by Eric Wertheim. Naval Institute Press 2007. $250.00. ISBN 1591149552. Hardcover. 1124 pages & 4450 photographs.
Internationally acknowledged as the best one-volume reference to the world’s naval and paranaval forces, this popular Naval Institute guide is both comprehensive and affordable. Updated biennially since 1976, it has come to be relied on for all-inclusive, accurate, and up-to-date data on the ships, navies, coast guards, and naval aviation arms of more than 180 countries and territories. Large fleets and small maritime forces get equally thorough treatment as evidenced in this new edition, which highlights major and even minor developments that could have an impact on the world scene. A thorough indexing of material and a logical ship-typing system make the book easy to use and allow for quick comparisons between fleets.
The guide continues to present timely, authoritative information supported by more than four thousand illustrations from correspondents throughout the world. From giant aircraft carriers and ballistic missile submarines to tugboats and launches, the characteristics and capabilities of ships large and small are reliably recorded. Complete descriptions of naval aircraft, weapons, weapon systems, and sensors are also provided along with useful commentary on organization, personnel strengths, and bases.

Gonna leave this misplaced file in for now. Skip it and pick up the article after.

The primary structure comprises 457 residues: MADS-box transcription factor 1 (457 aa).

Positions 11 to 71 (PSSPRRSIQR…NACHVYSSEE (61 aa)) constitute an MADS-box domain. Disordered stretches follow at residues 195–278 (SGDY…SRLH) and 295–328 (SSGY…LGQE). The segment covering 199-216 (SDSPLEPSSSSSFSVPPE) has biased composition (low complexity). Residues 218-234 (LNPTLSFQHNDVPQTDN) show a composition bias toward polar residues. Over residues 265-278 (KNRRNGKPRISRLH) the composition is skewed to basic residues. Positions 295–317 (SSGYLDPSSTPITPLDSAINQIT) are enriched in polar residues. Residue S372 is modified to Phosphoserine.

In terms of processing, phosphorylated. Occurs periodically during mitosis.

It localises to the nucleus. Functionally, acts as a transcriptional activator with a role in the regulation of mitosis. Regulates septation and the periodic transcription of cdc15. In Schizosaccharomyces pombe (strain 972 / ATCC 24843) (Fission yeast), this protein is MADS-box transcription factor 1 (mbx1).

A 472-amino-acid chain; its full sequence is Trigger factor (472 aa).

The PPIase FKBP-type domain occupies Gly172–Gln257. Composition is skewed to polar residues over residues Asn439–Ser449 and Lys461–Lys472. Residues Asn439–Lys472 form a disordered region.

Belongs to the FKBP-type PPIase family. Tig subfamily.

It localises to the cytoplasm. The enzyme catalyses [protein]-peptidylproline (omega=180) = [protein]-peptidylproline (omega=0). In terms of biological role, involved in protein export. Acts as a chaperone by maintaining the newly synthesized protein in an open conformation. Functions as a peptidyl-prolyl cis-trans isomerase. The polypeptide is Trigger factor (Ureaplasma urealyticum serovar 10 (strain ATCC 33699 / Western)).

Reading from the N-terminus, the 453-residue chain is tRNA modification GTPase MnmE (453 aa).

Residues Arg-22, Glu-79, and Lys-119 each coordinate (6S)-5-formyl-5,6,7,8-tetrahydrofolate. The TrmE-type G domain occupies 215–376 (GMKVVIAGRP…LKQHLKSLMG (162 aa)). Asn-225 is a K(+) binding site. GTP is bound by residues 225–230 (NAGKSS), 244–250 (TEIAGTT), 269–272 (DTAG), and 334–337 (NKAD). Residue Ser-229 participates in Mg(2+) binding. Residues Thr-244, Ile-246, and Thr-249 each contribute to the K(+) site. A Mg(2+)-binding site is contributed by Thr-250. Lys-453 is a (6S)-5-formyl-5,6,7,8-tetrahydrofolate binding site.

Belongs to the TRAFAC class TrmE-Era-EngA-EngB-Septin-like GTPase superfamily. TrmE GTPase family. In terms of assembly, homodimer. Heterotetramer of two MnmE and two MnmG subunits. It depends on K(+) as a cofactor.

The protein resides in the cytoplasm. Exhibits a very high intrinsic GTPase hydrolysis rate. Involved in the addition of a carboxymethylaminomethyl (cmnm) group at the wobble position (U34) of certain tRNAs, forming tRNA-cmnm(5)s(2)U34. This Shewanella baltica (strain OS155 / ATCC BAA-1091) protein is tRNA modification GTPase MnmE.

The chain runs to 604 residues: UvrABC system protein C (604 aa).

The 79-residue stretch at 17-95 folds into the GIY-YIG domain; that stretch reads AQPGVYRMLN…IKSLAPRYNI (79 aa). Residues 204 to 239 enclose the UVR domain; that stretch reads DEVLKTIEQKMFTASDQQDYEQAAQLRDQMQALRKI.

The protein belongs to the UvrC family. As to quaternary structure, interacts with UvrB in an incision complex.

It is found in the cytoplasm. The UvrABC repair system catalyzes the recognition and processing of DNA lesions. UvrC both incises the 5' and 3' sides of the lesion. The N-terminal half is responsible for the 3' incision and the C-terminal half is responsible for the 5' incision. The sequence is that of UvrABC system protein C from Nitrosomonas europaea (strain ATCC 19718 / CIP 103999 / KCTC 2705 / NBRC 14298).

Previously Combat Fleets had been issued every two years, the latest being 2005-06. However this time it is "15th Edition" which leaves one to wonder how often it will be published in future.
This is Wertheim's second edition after taking over from the very large shoes of previous editor AD Baker III. This latest work reflects Wertheim getting a better grasp of the subject matter.
However one area that disappoints, albeit on a minor scale, is the copy editing or proof reading. There are a number of small error which should have been picked up before publishing. Due to the technical nature of the subject, a copy editor with subject knowledge to spot both spelling and grammar errors as well as technical points would be a big help.
Several superb photos are in this latest work as usual. Some of the most well known ship photographers are featured such as Chris Sattler, Rob Cabo, Ralph Edwards and Frank Findler to name but a few.
With the great number of photos contained, this book should be a valuable addition to the bookshelf of professionals and those with an interest in ships. Compared to some competitors, Combat Fleets of the World represents good value for the money.